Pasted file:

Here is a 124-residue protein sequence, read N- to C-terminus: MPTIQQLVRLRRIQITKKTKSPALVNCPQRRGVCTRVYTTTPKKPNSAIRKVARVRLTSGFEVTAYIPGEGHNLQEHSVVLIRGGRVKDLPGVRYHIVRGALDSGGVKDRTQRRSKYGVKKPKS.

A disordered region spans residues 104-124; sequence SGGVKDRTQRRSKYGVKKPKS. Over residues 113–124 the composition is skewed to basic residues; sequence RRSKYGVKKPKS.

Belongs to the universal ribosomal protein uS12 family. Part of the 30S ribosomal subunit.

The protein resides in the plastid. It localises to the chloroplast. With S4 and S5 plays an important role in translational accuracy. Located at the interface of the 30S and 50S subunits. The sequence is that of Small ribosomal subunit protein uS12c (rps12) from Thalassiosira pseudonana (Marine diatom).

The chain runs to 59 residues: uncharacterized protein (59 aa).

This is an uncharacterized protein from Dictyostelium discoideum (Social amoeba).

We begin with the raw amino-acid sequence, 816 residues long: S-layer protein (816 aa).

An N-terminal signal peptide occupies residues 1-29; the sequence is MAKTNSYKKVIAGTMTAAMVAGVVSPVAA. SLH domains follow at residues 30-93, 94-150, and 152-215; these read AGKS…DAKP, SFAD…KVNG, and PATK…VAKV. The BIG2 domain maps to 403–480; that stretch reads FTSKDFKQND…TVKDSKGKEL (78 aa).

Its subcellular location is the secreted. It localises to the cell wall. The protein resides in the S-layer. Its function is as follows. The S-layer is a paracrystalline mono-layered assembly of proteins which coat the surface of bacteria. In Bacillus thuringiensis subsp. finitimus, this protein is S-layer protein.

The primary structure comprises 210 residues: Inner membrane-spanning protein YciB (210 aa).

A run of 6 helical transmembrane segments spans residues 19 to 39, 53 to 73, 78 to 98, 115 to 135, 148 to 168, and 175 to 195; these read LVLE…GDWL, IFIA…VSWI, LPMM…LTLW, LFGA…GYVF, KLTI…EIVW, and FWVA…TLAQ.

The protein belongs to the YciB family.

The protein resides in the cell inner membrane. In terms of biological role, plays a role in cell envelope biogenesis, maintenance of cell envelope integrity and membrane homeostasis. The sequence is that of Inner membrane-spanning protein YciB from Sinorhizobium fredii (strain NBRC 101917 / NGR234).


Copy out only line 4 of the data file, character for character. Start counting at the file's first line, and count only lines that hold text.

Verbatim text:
The protein resides in the plastid. It localises to the chloroplast. With S4 and S5 plays an important role in translational accuracy. Located at the interface of the 30S and 50S subunits. The sequence is that of Small ribosomal subunit protein uS12c (rps12) from Thalassiosira pseudonana (Marine diatom).